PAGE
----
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Think campaigns are crazy today?

Historical posters show long tradition

By Chris Muldrow

The Free Lance-Star

SO YOU THINK the current presidential campaign has already gotten dirty and mean-spirited?

In Andrew Jackson’s 1828 race for president, his opponents published a poster detailing “Some Account of some of the Bloody Deeds of GENERAL JACKSON,” complete with labeled illustrations of coffins representing the poor souls Jackson had supposedly dispatched.

“Presidential Campaign Posters From the Library of Congress” is a stunning story of the American electoral process writ large in poster form. It starts with Jackson’s campaign and runs all the way to the 2008 race, with thumbnails of posters for each race as well as full-page posters that are removable and suitable for framing.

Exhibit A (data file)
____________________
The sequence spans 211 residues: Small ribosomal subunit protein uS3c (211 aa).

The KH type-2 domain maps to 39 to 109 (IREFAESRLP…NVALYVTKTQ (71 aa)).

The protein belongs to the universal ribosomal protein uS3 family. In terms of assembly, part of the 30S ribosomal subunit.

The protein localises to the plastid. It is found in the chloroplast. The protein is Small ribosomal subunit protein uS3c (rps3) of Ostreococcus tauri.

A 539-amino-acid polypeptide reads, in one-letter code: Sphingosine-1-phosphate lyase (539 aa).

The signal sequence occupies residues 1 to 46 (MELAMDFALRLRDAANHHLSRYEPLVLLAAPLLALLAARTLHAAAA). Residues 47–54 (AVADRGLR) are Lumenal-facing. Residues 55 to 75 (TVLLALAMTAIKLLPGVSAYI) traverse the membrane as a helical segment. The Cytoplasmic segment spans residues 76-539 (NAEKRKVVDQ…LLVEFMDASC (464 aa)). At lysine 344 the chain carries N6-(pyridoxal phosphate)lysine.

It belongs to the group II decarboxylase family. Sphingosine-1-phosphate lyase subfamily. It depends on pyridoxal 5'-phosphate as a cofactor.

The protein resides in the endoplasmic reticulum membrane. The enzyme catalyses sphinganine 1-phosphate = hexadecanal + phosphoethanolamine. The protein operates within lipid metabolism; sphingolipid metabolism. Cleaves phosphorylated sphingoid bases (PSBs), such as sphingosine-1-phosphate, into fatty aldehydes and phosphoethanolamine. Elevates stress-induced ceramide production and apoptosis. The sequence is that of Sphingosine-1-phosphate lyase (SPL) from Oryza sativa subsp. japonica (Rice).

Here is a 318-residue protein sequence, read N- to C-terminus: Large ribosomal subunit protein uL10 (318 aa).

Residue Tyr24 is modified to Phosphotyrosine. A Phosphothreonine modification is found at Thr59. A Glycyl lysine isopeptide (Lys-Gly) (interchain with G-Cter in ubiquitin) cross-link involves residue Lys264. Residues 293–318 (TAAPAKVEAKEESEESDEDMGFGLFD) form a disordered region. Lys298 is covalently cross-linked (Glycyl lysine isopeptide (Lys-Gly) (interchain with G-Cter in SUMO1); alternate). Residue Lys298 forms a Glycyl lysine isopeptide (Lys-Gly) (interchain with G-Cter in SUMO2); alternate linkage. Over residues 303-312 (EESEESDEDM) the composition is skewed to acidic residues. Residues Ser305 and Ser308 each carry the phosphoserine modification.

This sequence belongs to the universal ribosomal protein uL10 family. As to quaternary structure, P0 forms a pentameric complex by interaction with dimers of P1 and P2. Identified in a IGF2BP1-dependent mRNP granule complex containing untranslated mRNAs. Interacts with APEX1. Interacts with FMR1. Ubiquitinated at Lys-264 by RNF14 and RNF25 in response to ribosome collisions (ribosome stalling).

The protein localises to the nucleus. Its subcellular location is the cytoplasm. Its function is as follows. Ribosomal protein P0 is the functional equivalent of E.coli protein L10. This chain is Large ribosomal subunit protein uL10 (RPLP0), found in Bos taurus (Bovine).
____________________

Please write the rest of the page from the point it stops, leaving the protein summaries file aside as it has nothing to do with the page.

Gerald Ford dressed as Fonzie? It’s in the book. Jimmy Carter as Jesus? That’s in the book, too.

You don’t have to be a political junkie to thoroughly enjoy this collection of posters and campaign anecdotes. It provides excellent context as the general election race heats up.

Chris Muldrow is chief digital officer of The Free Lance-Star Publishing Company.


The Library of Congress

(Quirk, $40, 208 pp.)



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